Your Bereavement Policy Needs Work

I was going through some old posts from a Tumblr account I used to have. When I shut the account down a few years back, I saved some of the things I had written. I came across one post that brought back a wave of emotion and sadness as I read it. The post was about the death of our Golden Retriever, Dixie, a little over 3 years ago. I remember the grief and pain I felt in the weeks after she died. I was upset and I’m sure my work suffered. And while this was our family pet, this got me thinking about bereavement policies and how most don’t offer near enough time for employees grieve, heal, and recover during a time of loss of a loved one. 
Facebook recently roll out an enhanced bereavement policy for their employees. This is a huge step toward being a little more human and a little less policy driven for their people. While I understand there needs to be guidelines in place, I am not a fan of how companies legislate how many days a person can take to grieve. And, then take it further, to say who you are allowed to use bereavement time for.
Regardless of the relationship, companies should have bereavement policies that offer employees time to recover. If it’s an immediate family member, close friend, or even the loss of a pet, the feelings and emotions are all equally painful. Treat employees as adults and also provide them with added support by making sure they know all about your EAP. If you’re worried about abuse of this policy, address the abuser, not the empathy and compassion of your policy.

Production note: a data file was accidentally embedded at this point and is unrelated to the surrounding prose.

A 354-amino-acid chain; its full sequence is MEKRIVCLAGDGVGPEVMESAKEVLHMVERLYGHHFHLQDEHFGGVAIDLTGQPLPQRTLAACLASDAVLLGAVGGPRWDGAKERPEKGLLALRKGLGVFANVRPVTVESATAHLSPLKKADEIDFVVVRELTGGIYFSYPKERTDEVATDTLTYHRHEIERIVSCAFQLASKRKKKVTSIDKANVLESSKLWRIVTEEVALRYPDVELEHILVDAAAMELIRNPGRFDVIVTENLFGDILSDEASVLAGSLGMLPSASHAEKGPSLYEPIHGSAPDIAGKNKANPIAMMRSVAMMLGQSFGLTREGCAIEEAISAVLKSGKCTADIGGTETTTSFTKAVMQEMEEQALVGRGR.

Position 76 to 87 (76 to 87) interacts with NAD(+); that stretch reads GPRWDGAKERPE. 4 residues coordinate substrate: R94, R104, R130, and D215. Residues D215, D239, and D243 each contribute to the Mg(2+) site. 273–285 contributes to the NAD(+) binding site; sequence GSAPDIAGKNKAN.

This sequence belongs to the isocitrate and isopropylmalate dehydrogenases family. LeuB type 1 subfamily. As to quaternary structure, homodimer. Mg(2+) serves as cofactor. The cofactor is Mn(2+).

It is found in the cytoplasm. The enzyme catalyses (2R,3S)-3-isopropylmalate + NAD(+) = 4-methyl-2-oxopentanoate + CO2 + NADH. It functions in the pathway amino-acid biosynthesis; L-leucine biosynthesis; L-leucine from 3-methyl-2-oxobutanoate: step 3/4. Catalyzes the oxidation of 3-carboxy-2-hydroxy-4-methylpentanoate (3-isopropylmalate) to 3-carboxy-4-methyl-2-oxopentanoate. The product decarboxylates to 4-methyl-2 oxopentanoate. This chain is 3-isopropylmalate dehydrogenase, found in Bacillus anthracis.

So take a look at all of your policies. Are they truly reflecting the needs of your employees? Do they err more on the side of common sense or bureaucratic nonsense? If the latter, put yourself in the situation. How would it feel to you?

Here is the post I wrote about my dog:


We lost our dog unexpectedly, yesterday. Although she was 13, and had a couple of tough days, I say, “unexpectedly” because I wasn’t totally prepared for it. I had a feeling her time was near. Maybe another week, a month or, selfishly, another year. But not another 6 hours. There was a weird feeling when I left the house, Friday morning. I gave her a scratch behind the ears and told her to hang in there. And, she gave me a look. A look that said, “I’m trying, buddy, I’m really trying.”
Today was the first morning. We didn’t sleep too well last night. I kept waking up, thinking I heard her shifting like she always did, beside my bed, to get comfortable. Naturally, I awoke at 6:30, like I have, for almost 13 years. Awoke to let her outside. Awoke to feed her. Awoke to see that wagging tail and that smiling face.
This morning, the house was calm and quiet. No clicking of her claws on the hardwood floors. No sound of her licking her paws or clanging of her collar. No quiet “woof” from her to let me know she was ready to go out.
Dixie never had a bad day. She was never in a bad mood. When we had a bad day, she was always there with a wag of the tail, that smile when she brought a ball, or a sock, or a toy, to you when you walked in the door. (The vet referred to her as the dog who smiled. Whenever she saw someone new, or you scratched her ears, she had a big smile on her face.) When either of us were out of town, Dixie was always by our side. She was always in the same room with us, and, more than likely, on the couch, in our lap.
Today, my heart is broken. When I walked in the door, she wasn’t there. At 6pm, there was no wagging tail or nudge of her muzzle to let me know she was ready to eat. But, I am comforted knowing she is not in pain anymore. I am so lucky to have such a great companion for almost a third of my life. She was always be a part of our family and will always be in our hearts.
Here’s to you, Dixie. I hope you finally get that rabbit you were always chasing. You are forever my girl, my friend and my joy.


Originally posted on the John P. Hudson blog.



The SHRM Blog does not accept solicitation for guest posts.

Add new comment

Please enter the text you see in the image below: